Rachel Corrie was a 23-year-old American peace activist from Olympia, Washington, who was crushed to death by an Israeli bulldozer on 16 March 2003, while undertaking nonviolent direct action to protect the home of a Palestinian family from demolition.
Since her killing, an enormous amount of solidarity activities have been carried out in her name around the world.
Rachel’s journals and emails from her time in Palestine are available in a variety of forms. They have been published in books, turned into plays and dramatic readings, and used around the internet. They are not always reproduced in their entirety and we have collected them here, un-cut, for easier reading. Read Rachel’s emails from Palestine.
I should at least mention that I am also discovering a degree of strength and of basic ability for humans to remain human in the direst of circumstances – which I also haven’t seen before. I think the word is dignity. I wish you could meet these people. Maybe, hopefully, someday you will.
– Rachel Corrie, in an email to her mother, February 28 2003
Memorials and article archives on Rachel
- Electonic Intifada has a detailed photo story regarding Rachel’s killing in Rafah, a list of links to subsiquent court actions, Eyewitness reports and official statements and numerous articles on Rachel Corrie.
- MIFTA.org has set up a tribute page that includes several photographs and links to articles.
- Archive of articles on Rachel at the International Solidarity Movement website
- All articles on Rachel at the Electronic Intifada
- The Rachel Corrie Memorial Website has Rachel’s E-mails, public statements, news Reports and editorials regarding her death, videos of memorial events and more.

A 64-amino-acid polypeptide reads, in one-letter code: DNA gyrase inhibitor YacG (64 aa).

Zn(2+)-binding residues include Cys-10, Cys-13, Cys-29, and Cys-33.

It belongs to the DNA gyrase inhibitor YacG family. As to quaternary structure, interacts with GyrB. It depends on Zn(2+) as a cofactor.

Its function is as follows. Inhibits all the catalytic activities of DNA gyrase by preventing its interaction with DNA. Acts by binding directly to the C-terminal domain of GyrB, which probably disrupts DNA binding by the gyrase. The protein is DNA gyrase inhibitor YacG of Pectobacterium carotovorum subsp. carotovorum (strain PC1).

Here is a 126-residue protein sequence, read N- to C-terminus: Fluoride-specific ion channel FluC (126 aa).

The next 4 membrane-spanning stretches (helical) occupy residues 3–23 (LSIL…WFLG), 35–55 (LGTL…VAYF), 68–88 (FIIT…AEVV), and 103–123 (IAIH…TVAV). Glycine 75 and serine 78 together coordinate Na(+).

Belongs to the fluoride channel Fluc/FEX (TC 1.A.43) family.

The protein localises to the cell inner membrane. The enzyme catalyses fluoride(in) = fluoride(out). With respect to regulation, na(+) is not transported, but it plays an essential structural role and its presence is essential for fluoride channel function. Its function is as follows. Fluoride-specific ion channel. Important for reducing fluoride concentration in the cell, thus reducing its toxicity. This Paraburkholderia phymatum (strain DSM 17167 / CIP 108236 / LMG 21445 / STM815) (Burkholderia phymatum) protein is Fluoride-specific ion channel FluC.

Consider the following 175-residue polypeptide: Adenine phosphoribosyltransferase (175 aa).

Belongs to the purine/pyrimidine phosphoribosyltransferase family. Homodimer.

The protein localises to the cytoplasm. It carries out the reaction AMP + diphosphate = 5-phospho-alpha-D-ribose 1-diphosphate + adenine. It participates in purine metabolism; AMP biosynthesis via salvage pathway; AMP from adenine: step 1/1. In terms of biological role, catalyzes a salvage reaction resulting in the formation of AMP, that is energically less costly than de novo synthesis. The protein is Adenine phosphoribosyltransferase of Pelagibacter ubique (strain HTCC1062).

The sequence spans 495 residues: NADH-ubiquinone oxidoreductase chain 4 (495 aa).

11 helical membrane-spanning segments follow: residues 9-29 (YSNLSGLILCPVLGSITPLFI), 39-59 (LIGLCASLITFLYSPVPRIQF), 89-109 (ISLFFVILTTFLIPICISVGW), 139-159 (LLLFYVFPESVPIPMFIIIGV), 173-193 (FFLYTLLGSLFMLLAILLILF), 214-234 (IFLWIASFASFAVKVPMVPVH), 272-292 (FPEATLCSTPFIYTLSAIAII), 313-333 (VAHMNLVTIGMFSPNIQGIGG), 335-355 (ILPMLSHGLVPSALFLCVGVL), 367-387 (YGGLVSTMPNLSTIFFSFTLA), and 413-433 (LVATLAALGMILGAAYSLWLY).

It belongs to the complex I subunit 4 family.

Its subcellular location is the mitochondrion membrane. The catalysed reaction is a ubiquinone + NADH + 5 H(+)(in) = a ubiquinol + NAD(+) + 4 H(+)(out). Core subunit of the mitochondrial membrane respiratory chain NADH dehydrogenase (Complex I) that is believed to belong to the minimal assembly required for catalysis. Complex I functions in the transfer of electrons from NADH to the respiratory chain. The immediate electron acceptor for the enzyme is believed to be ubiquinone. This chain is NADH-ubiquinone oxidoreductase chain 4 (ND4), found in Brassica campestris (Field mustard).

- Song: “The Death of Rachel Corrie” by David Rovics
- Poetry: “On the brink of…” by Suheir Hammad
Parents of activist Rachel Corrie speak in Ashland
Mail Tribune, OR – Sep 21, 2006
… Rabbi David Zaslow of Temple Havurah Shir Hadash in Ashland, said, “The incident that killed Rachel Corrie was a terrible tragedy, and certainly has been …
New York Times
It’s fitting that “THE CLEAN HOUSE” and “MY NAME IS RACHEL CORRIE” start performances on Thursday, since each play, in very different ways, raises the same question: What took so long?
“My Name is Rachel Corrie” was scheduled to open at the New York Theatre Workshop on March 22nd. Amid political pressure, the play was “postponed indefinitely,” and The “Rachel’s Words” initiative was born. It was made up of a broad spectrum of groups and individuals who believed that Rachel’s words and her message of human rights and justice should be heard. “Rachel’s Words” was an event that took place in New York City’s Riverside Church on March 22, 2006 to keep Rachel’s message form being censored.